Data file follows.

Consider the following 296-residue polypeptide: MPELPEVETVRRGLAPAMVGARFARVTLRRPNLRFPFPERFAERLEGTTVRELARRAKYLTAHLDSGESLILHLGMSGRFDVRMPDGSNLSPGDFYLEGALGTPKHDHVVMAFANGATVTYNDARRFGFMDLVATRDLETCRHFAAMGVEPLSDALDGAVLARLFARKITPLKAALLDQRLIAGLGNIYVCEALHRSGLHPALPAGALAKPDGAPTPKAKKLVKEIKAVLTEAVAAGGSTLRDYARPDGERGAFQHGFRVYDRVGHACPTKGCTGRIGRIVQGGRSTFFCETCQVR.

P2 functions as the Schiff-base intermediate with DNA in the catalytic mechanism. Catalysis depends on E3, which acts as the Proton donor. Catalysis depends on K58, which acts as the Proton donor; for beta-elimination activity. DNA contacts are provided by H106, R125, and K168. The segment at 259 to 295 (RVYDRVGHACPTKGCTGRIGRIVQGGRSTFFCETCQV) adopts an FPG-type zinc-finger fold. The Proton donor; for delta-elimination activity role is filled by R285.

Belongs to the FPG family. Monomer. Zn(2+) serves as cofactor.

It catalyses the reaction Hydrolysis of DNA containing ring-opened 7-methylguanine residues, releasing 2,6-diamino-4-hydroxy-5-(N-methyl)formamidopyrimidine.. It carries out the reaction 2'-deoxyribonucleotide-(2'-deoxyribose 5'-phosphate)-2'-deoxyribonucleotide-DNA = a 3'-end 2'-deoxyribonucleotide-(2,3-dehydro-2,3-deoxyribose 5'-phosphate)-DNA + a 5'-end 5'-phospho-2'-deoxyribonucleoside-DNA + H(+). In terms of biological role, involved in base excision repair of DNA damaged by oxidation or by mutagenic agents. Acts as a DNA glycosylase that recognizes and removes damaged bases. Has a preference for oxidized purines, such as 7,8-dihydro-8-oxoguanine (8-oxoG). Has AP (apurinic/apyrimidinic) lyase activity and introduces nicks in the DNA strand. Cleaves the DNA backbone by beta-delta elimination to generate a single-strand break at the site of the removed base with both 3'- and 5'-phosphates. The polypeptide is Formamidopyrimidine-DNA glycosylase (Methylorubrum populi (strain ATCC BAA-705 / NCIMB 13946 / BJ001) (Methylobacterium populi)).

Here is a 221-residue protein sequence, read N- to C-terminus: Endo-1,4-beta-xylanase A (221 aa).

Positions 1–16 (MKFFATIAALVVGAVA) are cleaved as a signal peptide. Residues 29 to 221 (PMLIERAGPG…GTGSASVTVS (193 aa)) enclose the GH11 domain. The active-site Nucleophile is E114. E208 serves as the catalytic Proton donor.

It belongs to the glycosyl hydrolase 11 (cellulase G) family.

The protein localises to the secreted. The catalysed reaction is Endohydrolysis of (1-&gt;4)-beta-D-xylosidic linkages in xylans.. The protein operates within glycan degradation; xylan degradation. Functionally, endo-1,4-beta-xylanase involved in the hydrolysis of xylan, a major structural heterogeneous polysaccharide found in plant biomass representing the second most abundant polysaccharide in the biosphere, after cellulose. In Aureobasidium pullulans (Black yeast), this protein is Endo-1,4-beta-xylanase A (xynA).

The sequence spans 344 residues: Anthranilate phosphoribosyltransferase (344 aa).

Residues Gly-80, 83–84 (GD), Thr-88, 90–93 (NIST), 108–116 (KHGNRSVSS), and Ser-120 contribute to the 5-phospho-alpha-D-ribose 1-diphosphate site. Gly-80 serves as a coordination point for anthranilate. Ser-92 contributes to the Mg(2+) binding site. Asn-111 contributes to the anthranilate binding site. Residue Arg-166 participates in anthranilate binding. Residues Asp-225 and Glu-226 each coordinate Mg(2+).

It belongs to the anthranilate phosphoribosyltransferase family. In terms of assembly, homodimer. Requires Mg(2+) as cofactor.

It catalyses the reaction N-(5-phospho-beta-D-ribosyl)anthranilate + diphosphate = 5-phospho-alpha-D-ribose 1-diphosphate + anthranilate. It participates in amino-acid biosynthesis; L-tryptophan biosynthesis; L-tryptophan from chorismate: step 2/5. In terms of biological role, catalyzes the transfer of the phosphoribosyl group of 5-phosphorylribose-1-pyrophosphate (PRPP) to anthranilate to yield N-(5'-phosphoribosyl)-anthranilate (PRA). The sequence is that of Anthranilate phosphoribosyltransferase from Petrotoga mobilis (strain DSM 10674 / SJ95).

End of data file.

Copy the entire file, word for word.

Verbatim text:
Consider the following 296-residue polypeptide: MPELPEVETVRRGLAPAMVGARFARVTLRRPNLRFPFPERFAERLEGTTVRELARRAKYLTAHLDSGESLILHLGMSGRFDVRMPDGSNLSPGDFYLEGALGTPKHDHVVMAFANGATVTYNDARRFGFMDLVATRDLETCRHFAAMGVEPLSDALDGAVLARLFARKITPLKAALLDQRLIAGLGNIYVCEALHRSGLHPALPAGALAKPDGAPTPKAKKLVKEIKAVLTEAVAAGGSTLRDYARPDGERGAFQHGFRVYDRVGHACPTKGCTGRIGRIVQGGRSTFFCETCQVR.

P2 functions as the Schiff-base intermediate with DNA in the catalytic mechanism. Catalysis depends on E3, which acts as the Proton donor. Catalysis depends on K58, which acts as the Proton donor; for beta-elimination activity. DNA contacts are provided by H106, R125, and K168. The segment at 259 to 295 (RVYDRVGHACPTKGCTGRIGRIVQGGRSTFFCETCQV) adopts an FPG-type zinc-finger fold. The Proton donor; for delta-elimination activity role is filled by R285.

Belongs to the FPG family. Monomer. Zn(2+) serves as cofactor.

It catalyses the reaction Hydrolysis of DNA containing ring-opened 7-methylguanine residues, releasing 2,6-diamino-4-hydroxy-5-(N-methyl)formamidopyrimidine.. It carries out the reaction 2'-deoxyribonucleotide-(2'-deoxyribose 5'-phosphate)-2'-deoxyribonucleotide-DNA = a 3'-end 2'-deoxyribonucleotide-(2,3-dehydro-2,3-deoxyribose 5'-phosphate)-DNA + a 5'-end 5'-phospho-2'-deoxyribonucleoside-DNA + H(+). In terms of biological role, involved in base excision repair of DNA damaged by oxidation or by mutagenic agents. Acts as a DNA glycosylase that recognizes and removes damaged bases. Has a preference for oxidized purines, such as 7,8-dihydro-8-oxoguanine (8-oxoG). Has AP (apurinic/apyrimidinic) lyase activity and introduces nicks in the DNA strand. Cleaves the DNA backbone by beta-delta elimination to generate a single-strand break at the site of the removed base with both 3'- and 5'-phosphates. The polypeptide is Formamidopyrimidine-DNA glycosylase (Methylorubrum populi (strain ATCC BAA-705 / NCIMB 13946 / BJ001) (Methylobacterium populi)).

Here is a 221-residue protein sequence, read N- to C-terminus: Endo-1,4-beta-xylanase A (221 aa).

Positions 1–16 (MKFFATIAALVVGAVA) are cleaved as a signal peptide. Residues 29 to 221 (PMLIERAGPG…GTGSASVTVS (193 aa)) enclose the GH11 domain. The active-site Nucleophile is E114. E208 serves as the catalytic Proton donor.

It belongs to the glycosyl hydrolase 11 (cellulase G) family.

The protein localises to the secreted. The catalysed reaction is Endohydrolysis of (1-&gt;4)-beta-D-xylosidic linkages in xylans.. The protein operates within glycan degradation; xylan degradation. Functionally, endo-1,4-beta-xylanase involved in the hydrolysis of xylan, a major structural heterogeneous polysaccharide found in plant biomass representing the second most abundant polysaccharide in the biosphere, after cellulose. In Aureobasidium pullulans (Black yeast), this protein is Endo-1,4-beta-xylanase A (xynA).

The sequence spans 344 residues: Anthranilate phosphoribosyltransferase (344 aa).

Residues Gly-80, 83–84 (GD), Thr-88, 90–93 (NIST), 108–116 (KHGNRSVSS), and Ser-120 contribute to the 5-phospho-alpha-D-ribose 1-diphosphate site. Gly-80 serves as a coordination point for anthranilate. Ser-92 contributes to the Mg(2+) binding site. Asn-111 contributes to the anthranilate binding site. Residue Arg-166 participates in anthranilate binding. Residues Asp-225 and Glu-226 each coordinate Mg(2+).

It belongs to the anthranilate phosphoribosyltransferase family. In terms of assembly, homodimer. Requires Mg(2+) as cofactor.

It catalyses the reaction N-(5-phospho-beta-D-ribosyl)anthranilate + diphosphate = 5-phospho-alpha-D-ribose 1-diphosphate + anthranilate. It participates in amino-acid biosynthesis; L-tryptophan biosynthesis; L-tryptophan from chorismate: step 2/5. In terms of biological role, catalyzes the transfer of the phosphoribosyl group of 5-phosphorylribose-1-pyrophosphate (PRPP) to anthranilate to yield N-(5'-phosphoribosyl)-anthranilate (PRA). The sequence is that of Anthranilate phosphoribosyltransferase from Petrotoga mobilis (strain DSM 10674 / SJ95).